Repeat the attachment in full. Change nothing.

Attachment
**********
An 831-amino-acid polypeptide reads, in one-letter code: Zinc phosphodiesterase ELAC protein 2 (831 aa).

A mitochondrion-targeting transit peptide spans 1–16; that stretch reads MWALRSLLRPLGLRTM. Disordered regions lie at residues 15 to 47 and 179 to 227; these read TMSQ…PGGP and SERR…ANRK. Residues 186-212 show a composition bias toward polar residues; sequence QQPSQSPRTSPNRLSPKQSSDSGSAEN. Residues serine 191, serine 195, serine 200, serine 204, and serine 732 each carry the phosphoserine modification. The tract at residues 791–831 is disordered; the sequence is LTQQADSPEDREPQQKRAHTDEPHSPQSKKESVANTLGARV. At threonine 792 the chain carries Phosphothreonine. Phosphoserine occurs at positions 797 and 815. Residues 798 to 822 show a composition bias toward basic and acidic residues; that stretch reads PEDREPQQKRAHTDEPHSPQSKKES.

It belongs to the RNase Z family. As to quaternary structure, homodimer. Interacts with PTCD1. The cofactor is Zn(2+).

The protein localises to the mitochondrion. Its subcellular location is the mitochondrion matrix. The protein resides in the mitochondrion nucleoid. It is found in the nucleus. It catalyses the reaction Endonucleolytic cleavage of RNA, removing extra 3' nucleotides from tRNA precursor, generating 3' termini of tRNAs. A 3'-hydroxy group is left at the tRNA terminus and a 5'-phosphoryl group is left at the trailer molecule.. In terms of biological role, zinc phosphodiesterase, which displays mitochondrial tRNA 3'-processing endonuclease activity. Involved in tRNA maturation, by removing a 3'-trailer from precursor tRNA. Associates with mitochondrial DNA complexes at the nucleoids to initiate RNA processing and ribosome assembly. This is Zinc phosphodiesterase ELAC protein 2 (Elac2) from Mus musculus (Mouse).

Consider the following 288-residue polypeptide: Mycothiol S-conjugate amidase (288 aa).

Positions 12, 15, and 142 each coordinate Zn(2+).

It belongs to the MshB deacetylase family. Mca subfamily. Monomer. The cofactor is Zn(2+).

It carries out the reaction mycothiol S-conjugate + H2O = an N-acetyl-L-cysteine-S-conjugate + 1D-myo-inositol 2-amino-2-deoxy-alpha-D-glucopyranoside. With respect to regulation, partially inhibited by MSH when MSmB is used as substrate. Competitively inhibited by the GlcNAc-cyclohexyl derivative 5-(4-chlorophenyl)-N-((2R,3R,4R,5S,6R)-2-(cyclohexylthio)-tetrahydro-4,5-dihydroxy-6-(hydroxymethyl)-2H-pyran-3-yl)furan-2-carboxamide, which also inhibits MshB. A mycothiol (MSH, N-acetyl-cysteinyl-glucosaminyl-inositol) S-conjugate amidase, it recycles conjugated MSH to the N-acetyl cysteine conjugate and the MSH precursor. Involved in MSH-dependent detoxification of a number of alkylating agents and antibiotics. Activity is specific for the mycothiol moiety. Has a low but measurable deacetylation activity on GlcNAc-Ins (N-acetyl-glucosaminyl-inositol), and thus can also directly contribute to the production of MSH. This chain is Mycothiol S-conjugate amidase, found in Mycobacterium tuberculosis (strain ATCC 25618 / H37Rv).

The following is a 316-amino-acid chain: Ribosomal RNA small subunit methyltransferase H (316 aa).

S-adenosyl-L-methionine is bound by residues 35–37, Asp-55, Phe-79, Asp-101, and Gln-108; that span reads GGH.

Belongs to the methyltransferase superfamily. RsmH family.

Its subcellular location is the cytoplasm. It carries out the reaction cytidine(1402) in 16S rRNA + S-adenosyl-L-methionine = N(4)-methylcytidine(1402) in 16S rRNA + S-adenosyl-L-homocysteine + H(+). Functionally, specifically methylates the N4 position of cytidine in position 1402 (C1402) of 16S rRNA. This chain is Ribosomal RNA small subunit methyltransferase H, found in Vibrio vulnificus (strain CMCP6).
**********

An 831-amino-acid polypeptide reads, in one-letter code: Zinc phosphodiesterase ELAC protein 2 (831 aa).

A mitochondrion-targeting transit peptide spans 1–16; that stretch reads MWALRSLLRPLGLRTM. Disordered regions lie at residues 15 to 47 and 179 to 227; these read TMSQ…PGGP and SERR…ANRK. Residues 186-212 show a composition bias toward polar residues; sequence QQPSQSPRTSPNRLSPKQSSDSGSAEN. Residues serine 191, serine 195, serine 200, serine 204, and serine 732 each carry the phosphoserine modification. The tract at residues 791–831 is disordered; the sequence is LTQQADSPEDREPQQKRAHTDEPHSPQSKKESVANTLGARV. At threonine 792 the chain carries Phosphothreonine. Phosphoserine occurs at positions 797 and 815. Residues 798 to 822 show a composition bias toward basic and acidic residues; that stretch reads PEDREPQQKRAHTDEPHSPQSKKES.

It belongs to the RNase Z family. As to quaternary structure, homodimer. Interacts with PTCD1. The cofactor is Zn(2+).

The protein localises to the mitochondrion. Its subcellular location is the mitochondrion matrix. The protein resides in the mitochondrion nucleoid. It is found in the nucleus. It catalyses the reaction Endonucleolytic cleavage of RNA, removing extra 3' nucleotides from tRNA precursor, generating 3' termini of tRNAs. A 3'-hydroxy group is left at the tRNA terminus and a 5'-phosphoryl group is left at the trailer molecule.. In terms of biological role, zinc phosphodiesterase, which displays mitochondrial tRNA 3'-processing endonuclease activity. Involved in tRNA maturation, by removing a 3'-trailer from precursor tRNA. Associates with mitochondrial DNA complexes at the nucleoids to initiate RNA processing and ribosome assembly. This is Zinc phosphodiesterase ELAC protein 2 (Elac2) from Mus musculus (Mouse).

Consider the following 288-residue polypeptide: Mycothiol S-conjugate amidase (288 aa).

Positions 12, 15, and 142 each coordinate Zn(2+).

It belongs to the MshB deacetylase family. Mca subfamily. Monomer. The cofactor is Zn(2+).

It carries out the reaction mycothiol S-conjugate + H2O = an N-acetyl-L-cysteine-S-conjugate + 1D-myo-inositol 2-amino-2-deoxy-alpha-D-glucopyranoside. With respect to regulation, partially inhibited by MSH when MSmB is used as substrate. Competitively inhibited by the GlcNAc-cyclohexyl derivative 5-(4-chlorophenyl)-N-((2R,3R,4R,5S,6R)-2-(cyclohexylthio)-tetrahydro-4,5-dihydroxy-6-(hydroxymethyl)-2H-pyran-3-yl)furan-2-carboxamide, which also inhibits MshB. A mycothiol (MSH, N-acetyl-cysteinyl-glucosaminyl-inositol) S-conjugate amidase, it recycles conjugated MSH to the N-acetyl cysteine conjugate and the MSH precursor. Involved in MSH-dependent detoxification of a number of alkylating agents and antibiotics. Activity is specific for the mycothiol moiety. Has a low but measurable deacetylation activity on GlcNAc-Ins (N-acetyl-glucosaminyl-inositol), and thus can also directly contribute to the production of MSH. This chain is Mycothiol S-conjugate amidase, found in Mycobacterium tuberculosis (strain ATCC 25618 / H37Rv).

The following is a 316-amino-acid chain: Ribosomal RNA small subunit methyltransferase H (316 aa).

S-adenosyl-L-methionine is bound by residues 35–37, Asp-55, Phe-79, Asp-101, and Gln-108; that span reads GGH.

Belongs to the methyltransferase superfamily. RsmH family.

Its subcellular location is the cytoplasm. It carries out the reaction cytidine(1402) in 16S rRNA + S-adenosyl-L-methionine = N(4)-methylcytidine(1402) in 16S rRNA + S-adenosyl-L-homocysteine + H(+). Functionally, specifically methylates the N4 position of cytidine in position 1402 (C1402) of 16S rRNA. This chain is Ribosomal RNA small subunit methyltransferase H, found in Vibrio vulnificus (strain CMCP6).